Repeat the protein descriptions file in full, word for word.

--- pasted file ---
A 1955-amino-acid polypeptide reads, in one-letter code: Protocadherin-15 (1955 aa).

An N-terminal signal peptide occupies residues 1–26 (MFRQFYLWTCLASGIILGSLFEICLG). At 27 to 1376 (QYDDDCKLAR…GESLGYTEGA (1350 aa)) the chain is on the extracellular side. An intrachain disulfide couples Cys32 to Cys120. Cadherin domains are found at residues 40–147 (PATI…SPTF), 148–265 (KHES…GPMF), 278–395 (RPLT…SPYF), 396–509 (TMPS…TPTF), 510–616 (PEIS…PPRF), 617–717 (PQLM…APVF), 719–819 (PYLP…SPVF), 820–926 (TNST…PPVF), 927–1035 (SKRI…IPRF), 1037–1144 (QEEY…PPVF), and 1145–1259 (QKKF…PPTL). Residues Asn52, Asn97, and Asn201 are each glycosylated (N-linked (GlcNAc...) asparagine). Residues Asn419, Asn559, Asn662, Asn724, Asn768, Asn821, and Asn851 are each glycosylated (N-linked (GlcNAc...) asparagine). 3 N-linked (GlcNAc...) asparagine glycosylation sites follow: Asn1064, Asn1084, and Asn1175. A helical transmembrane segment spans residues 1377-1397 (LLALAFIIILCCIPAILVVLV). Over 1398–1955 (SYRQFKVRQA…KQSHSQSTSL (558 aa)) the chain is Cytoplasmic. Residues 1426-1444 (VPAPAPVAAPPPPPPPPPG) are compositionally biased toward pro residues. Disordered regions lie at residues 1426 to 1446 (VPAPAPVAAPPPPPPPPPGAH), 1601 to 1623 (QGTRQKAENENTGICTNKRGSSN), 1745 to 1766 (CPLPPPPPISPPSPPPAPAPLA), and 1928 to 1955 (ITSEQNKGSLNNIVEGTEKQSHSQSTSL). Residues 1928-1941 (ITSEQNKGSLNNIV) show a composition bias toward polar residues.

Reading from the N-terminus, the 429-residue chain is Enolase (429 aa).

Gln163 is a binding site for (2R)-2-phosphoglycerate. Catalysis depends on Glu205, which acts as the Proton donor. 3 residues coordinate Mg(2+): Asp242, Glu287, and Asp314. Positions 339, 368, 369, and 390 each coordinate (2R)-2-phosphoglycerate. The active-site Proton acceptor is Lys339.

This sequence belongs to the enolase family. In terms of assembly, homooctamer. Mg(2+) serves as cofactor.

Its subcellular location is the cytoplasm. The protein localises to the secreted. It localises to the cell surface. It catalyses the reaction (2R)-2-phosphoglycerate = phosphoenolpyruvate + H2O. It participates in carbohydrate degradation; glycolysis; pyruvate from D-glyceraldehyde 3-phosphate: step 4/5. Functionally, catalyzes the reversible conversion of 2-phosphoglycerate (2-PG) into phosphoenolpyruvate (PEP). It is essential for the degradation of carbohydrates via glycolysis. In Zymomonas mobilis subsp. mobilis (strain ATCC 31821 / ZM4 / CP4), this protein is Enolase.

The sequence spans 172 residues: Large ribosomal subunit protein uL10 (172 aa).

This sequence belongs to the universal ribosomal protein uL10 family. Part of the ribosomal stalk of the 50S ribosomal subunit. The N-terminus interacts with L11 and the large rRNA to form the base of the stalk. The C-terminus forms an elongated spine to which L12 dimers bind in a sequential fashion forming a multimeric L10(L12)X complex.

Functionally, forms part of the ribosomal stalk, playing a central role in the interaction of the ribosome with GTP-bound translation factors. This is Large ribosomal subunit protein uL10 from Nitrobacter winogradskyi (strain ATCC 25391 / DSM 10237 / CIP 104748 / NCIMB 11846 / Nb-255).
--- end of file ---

A 1955-amino-acid polypeptide reads, in one-letter code: Protocadherin-15 (1955 aa).

An N-terminal signal peptide occupies residues 1–26 (MFRQFYLWTCLASGIILGSLFEICLG). At 27 to 1376 (QYDDDCKLAR…GESLGYTEGA (1350 aa)) the chain is on the extracellular side. An intrachain disulfide couples Cys32 to Cys120. Cadherin domains are found at residues 40–147 (PATI…SPTF), 148–265 (KHES…GPMF), 278–395 (RPLT…SPYF), 396–509 (TMPS…TPTF), 510–616 (PEIS…PPRF), 617–717 (PQLM…APVF), 719–819 (PYLP…SPVF), 820–926 (TNST…PPVF), 927–1035 (SKRI…IPRF), 1037–1144 (QEEY…PPVF), and 1145–1259 (QKKF…PPTL). Residues Asn52, Asn97, and Asn201 are each glycosylated (N-linked (GlcNAc...) asparagine). Residues Asn419, Asn559, Asn662, Asn724, Asn768, Asn821, and Asn851 are each glycosylated (N-linked (GlcNAc...) asparagine). 3 N-linked (GlcNAc...) asparagine glycosylation sites follow: Asn1064, Asn1084, and Asn1175. A helical transmembrane segment spans residues 1377-1397 (LLALAFIIILCCIPAILVVLV). Over 1398–1955 (SYRQFKVRQA…KQSHSQSTSL (558 aa)) the chain is Cytoplasmic. Residues 1426-1444 (VPAPAPVAAPPPPPPPPPG) are compositionally biased toward pro residues. Disordered regions lie at residues 1426 to 1446 (VPAPAPVAAPPPPPPPPPGAH), 1601 to 1623 (QGTRQKAENENTGICTNKRGSSN), 1745 to 1766 (CPLPPPPPISPPSPPPAPAPLA), and 1928 to 1955 (ITSEQNKGSLNNIVEGTEKQSHSQSTSL). Residues 1928-1941 (ITSEQNKGSLNNIV) show a composition bias toward polar residues.

Reading from the N-terminus, the 429-residue chain is Enolase (429 aa).

Gln163 is a binding site for (2R)-2-phosphoglycerate. Catalysis depends on Glu205, which acts as the Proton donor. 3 residues coordinate Mg(2+): Asp242, Glu287, and Asp314. Positions 339, 368, 369, and 390 each coordinate (2R)-2-phosphoglycerate. The active-site Proton acceptor is Lys339.

This sequence belongs to the enolase family. In terms of assembly, homooctamer. Mg(2+) serves as cofactor.

Its subcellular location is the cytoplasm. The protein localises to the secreted. It localises to the cell surface. It catalyses the reaction (2R)-2-phosphoglycerate = phosphoenolpyruvate + H2O. It participates in carbohydrate degradation; glycolysis; pyruvate from D-glyceraldehyde 3-phosphate: step 4/5. Functionally, catalyzes the reversible conversion of 2-phosphoglycerate (2-PG) into phosphoenolpyruvate (PEP). It is essential for the degradation of carbohydrates via glycolysis. In Zymomonas mobilis subsp. mobilis (strain ATCC 31821 / ZM4 / CP4), this protein is Enolase.

The sequence spans 172 residues: Large ribosomal subunit protein uL10 (172 aa).

This sequence belongs to the universal ribosomal protein uL10 family. Part of the ribosomal stalk of the 50S ribosomal subunit. The N-terminus interacts with L11 and the large rRNA to form the base of the stalk. The C-terminus forms an elongated spine to which L12 dimers bind in a sequential fashion forming a multimeric L10(L12)X complex.

Functionally, forms part of the ribosomal stalk, playing a central role in the interaction of the ribosome with GTP-bound translation factors. This is Large ribosomal subunit protein uL10 from Nitrobacter winogradskyi (strain ATCC 25391 / DSM 10237 / CIP 104748 / NCIMB 11846 / Nb-255).